Lisette Collins & Elisabeth Wale

I loved getting the opportunity to be a part of They Come For Them At Night. I think it’s really important to disseminate research into as many forms as possible, making it accessible to a wide range of people and communities. Having Michelle develop the research into such a thought provoking piece was such a fascinating project to be a part of. It was strange to be delivering adaptation information to people just as Lian did her tarpulin dance past me, but delivering that information in this particular format made me really cut back to basics and get out of my head a little, which is hard as I am often so absorbed in thesis writing and the details of adaptation theory. Lisette Collins | PhD Candidate | Government and International Relations

—–
I am not one who is used to acting! I was quite anxious about learning my lines and remembering my cues. However, after our first run through, the performance became quite enjoyable. Not only was I able to contribute to the event, but I could also take part as an audience member, visually and physically experiencing the journey of a climate refugee.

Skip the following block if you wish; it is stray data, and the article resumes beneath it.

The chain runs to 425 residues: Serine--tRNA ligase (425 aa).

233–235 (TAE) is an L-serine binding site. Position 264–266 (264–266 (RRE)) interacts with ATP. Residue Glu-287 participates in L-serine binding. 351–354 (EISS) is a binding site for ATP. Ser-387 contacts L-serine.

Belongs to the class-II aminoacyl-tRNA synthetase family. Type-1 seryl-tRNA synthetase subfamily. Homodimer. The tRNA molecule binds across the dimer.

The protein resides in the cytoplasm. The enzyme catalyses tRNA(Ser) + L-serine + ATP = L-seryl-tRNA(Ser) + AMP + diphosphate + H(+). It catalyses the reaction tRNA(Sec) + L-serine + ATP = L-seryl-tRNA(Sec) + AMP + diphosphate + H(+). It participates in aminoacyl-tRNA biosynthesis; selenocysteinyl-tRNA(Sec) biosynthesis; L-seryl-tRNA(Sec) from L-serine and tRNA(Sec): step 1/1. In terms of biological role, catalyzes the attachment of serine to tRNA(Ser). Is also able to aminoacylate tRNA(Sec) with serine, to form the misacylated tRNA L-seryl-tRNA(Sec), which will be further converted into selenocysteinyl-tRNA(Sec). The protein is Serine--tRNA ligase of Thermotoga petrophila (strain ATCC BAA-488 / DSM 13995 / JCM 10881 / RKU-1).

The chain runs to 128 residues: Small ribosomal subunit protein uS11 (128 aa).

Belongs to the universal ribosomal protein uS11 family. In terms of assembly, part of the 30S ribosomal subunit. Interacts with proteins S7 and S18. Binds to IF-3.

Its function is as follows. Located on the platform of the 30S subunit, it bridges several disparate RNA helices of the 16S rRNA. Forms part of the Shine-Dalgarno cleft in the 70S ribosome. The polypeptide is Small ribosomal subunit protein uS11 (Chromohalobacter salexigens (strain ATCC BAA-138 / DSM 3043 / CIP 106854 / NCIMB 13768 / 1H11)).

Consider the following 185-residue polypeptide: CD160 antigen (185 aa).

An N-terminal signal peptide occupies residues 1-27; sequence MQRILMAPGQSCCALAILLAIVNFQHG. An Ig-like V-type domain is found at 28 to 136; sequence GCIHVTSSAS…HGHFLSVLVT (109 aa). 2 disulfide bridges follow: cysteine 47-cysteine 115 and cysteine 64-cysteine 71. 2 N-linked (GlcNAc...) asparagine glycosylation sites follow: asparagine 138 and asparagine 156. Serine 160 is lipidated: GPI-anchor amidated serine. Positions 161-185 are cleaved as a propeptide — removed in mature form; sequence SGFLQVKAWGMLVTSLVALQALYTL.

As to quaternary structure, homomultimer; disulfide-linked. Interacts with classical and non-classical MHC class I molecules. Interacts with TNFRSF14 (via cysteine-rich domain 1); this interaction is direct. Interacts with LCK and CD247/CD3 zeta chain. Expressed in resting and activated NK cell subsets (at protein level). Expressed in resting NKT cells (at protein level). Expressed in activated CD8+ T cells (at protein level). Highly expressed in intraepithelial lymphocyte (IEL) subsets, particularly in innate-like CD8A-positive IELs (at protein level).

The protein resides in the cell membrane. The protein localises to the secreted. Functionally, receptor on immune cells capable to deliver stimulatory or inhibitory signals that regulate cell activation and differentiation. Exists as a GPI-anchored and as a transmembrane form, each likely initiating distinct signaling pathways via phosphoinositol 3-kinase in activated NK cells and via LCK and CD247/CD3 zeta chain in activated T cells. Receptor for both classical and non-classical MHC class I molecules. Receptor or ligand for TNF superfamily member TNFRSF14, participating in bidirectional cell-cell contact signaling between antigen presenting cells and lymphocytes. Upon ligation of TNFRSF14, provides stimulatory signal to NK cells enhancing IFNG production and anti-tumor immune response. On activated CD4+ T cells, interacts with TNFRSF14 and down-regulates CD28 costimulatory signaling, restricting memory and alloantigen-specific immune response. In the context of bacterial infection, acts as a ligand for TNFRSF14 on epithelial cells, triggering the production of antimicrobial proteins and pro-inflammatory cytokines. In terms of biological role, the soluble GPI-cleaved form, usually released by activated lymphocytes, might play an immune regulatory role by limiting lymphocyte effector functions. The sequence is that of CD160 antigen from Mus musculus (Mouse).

It was wonderful to see my research influence a performance piece. It challenged me to think about the human, individual aspect of seeking refugee, a aspect of my research that I had not previously considered. In talking to audience members it was clear that the event had taught us about the plight of these people, through making us walk a mile into their shoes. Elisabeth Wale | Honours Fellow | Government and International Relations
Photo: Celine Thompson